Food safety after a power outage
Adapted by Jessica Kovarik, RD, LD, former Extension Associate, from materials written by Janet Hackert, Nutrition and Health Education Specialist and Tammy Roberts, Nutrition and Health Education Specialist, University of Missouri Extension
When the power goes out, whether it’s the result of a storm or just by accident, it’s important to know which foods are safe to eat and which are not. Here are some tips on how to safely handle food after an outage.
Once the electricity goes off, a full freezer will hold temperatures for 48 hours. A half-full freezer will hold a freezing temperature for 24 hours. You can extend this time by filling the freezer with newspaper or blankets. A refrigerator can only maintain a safe temperature for around four hours. It is important to only open the freezer or refrigerators doors when absolutely necessary.
When the freezer has been off, the basic guide in determining a food’s safety is whether or not it still contains ice crystals. If it does, the food (except seafood) should be refrozen as quickly as possible. It is a good idea to mark each package with an “X” or label as “Refrozen” to indicate that these items should be eaten first and as soon as possible.
If any food has thawed and there are no ice crystals on it, it should be thrown away. If you notice blood from once-frozen meat on neighboring packages or in the bottom of the freezer, advanced thawing has certainly occurred and those foods should be thrown out.
It is also OK to re-freeze foods if the thermometer in the freezer reads 40 degrees Fahrenheit or less. Once food has been above 40 degrees Fahrenheit for more than two hours, it should be discarded. This is also true if the power comes back on without realizing power was restored.
Refrigerator temperature should be kept at 40 degrees Fahrenheit or colder.
If the power is out for 2 hours or more, perishable foods in the fridge should be discarded. These foods include:
- Meats of any sort, including fresh meats, lunch meats, open containers/cans of meat or leftovers with meat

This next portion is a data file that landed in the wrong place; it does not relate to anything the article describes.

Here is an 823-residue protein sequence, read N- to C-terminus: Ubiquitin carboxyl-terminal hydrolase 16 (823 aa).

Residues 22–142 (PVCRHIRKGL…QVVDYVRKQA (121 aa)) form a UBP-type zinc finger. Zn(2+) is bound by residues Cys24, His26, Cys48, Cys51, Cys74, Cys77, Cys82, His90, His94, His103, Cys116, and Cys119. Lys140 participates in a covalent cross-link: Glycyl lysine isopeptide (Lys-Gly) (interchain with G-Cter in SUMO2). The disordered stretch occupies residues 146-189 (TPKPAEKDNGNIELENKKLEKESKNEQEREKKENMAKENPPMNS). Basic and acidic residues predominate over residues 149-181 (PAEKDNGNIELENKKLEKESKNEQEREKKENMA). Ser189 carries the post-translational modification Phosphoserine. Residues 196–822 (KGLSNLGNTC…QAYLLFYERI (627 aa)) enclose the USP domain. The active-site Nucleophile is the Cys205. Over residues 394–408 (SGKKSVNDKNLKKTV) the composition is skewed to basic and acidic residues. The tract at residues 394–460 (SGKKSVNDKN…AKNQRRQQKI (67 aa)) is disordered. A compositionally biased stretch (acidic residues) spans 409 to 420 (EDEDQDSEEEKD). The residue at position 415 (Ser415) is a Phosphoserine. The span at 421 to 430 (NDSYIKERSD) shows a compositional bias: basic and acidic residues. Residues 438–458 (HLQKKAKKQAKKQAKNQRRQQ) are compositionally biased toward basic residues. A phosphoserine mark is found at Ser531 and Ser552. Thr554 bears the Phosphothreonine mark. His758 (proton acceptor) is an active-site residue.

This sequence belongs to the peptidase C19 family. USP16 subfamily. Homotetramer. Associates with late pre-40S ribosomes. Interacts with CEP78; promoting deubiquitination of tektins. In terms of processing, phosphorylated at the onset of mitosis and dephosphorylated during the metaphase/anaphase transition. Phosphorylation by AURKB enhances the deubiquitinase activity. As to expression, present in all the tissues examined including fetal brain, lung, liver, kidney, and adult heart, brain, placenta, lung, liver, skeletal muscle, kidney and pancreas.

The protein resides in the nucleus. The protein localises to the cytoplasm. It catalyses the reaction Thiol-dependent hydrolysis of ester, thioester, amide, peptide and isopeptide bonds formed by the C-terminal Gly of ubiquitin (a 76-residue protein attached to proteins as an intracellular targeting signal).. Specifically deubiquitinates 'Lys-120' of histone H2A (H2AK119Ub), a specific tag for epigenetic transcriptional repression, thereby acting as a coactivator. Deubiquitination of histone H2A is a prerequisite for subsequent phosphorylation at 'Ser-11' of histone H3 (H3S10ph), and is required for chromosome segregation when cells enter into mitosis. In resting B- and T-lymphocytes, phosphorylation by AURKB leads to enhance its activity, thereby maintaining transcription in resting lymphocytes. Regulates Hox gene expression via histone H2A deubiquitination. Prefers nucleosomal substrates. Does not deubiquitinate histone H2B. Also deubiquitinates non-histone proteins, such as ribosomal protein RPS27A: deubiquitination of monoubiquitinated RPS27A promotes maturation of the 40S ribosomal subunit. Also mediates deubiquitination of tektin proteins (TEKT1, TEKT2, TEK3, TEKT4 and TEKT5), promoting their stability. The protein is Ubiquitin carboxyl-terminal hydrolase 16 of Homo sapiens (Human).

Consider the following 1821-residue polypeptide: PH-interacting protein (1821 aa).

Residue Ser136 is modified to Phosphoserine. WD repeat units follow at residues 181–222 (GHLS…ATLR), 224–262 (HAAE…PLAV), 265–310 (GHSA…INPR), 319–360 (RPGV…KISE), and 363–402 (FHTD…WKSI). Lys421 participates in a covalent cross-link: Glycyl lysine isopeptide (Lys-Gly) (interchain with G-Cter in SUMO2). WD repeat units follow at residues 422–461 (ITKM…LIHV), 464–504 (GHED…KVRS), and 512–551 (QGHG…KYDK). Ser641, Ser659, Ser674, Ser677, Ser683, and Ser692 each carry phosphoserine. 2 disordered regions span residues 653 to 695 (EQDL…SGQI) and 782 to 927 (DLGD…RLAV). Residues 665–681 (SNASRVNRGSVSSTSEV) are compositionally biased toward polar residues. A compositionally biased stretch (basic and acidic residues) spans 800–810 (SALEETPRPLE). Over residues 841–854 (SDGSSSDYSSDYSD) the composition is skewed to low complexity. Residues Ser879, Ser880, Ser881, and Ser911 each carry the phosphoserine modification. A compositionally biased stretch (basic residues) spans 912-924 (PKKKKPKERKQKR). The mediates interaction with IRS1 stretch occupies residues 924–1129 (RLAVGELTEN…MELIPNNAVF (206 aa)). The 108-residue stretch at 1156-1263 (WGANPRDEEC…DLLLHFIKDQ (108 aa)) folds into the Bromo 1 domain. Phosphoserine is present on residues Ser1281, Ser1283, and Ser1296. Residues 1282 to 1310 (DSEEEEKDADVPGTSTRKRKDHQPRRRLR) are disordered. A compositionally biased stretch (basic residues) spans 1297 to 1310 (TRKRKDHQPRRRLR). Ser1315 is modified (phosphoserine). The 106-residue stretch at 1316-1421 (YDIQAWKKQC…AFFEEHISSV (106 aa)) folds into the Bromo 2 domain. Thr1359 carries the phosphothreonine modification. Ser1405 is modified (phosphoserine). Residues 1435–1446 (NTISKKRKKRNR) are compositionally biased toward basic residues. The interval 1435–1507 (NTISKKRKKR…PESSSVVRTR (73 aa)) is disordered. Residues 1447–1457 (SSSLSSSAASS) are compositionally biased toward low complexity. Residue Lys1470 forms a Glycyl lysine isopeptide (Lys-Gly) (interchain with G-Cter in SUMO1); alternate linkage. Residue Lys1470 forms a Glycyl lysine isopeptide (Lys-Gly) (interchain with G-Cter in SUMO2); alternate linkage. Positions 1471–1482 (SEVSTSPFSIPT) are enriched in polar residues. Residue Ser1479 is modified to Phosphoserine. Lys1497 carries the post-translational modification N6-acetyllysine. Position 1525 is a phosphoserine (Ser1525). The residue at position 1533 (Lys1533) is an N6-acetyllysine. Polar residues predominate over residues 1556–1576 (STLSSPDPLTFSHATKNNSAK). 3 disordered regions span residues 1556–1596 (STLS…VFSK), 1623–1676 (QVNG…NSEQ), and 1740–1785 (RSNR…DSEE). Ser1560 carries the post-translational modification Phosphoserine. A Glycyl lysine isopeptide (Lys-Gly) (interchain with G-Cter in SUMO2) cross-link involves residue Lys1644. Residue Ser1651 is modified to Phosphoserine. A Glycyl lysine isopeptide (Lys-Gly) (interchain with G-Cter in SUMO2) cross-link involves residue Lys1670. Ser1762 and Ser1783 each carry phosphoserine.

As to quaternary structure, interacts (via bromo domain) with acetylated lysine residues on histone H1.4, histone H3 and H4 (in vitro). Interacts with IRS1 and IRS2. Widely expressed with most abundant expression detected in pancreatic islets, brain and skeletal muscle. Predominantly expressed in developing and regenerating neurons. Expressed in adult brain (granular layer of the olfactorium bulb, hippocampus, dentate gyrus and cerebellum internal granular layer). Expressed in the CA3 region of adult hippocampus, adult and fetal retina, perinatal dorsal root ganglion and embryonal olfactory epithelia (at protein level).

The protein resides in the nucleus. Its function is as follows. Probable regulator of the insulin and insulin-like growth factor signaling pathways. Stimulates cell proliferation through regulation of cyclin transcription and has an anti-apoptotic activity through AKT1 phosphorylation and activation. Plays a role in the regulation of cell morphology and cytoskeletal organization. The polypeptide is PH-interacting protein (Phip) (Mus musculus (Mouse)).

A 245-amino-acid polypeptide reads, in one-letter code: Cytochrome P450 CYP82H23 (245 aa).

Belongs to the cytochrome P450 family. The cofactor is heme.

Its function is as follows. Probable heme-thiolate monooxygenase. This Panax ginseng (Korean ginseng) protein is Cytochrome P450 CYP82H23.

- Eggs, whether raw, hard-cooked or in a casserole or other dishes
- Dairy products, specifically liquid and creamy dairy products like milk, cream cheese, cottage cheese, sour cream and yogurt
- Soft cheeses including Brie, Colby, Monterey Jack, ricotta, mozzarella and Muenster
- Shredded cheese should also be discarded
- Opened, creamy salad dressings
- Stews, casseroles, soups and other leftover cooked foods like vegetables, tomato sauce, cookie dough
Toss condiments, such as opened jars of mayonnaise, tartar sauce and horseradish, if they were above 50 degrees F for more than 8 hours.
The following items can be kept at room temperature for a few days:
- Peanut butter
- Butter or margarine
- Fresh or dried fruits
- Open/canned fruit and fruit juices
- Taco sauce
- Barbecue sauce
- Opened vinegar-based dressing
- Raw vegetables
- Baked goods
- Hard cheeses like cheddar, Swiss, parmesan, Romano and provolone
- Processed cheeses
The USDA Food Safety and Inspection Service website has a chart on specific foods and recommendations on salvaging or discarding after a power outage. This chart and additional information can be found in their article Keeping Food Safe During an Emergency.
You cannot smell or taste harmful bacteria. If you are not sure how long a food has been above 40 degrees or if you are feeling uncertain about the item, remember the rule “when in doubt, throw it out!”
Last update: Monday, April 07, 2014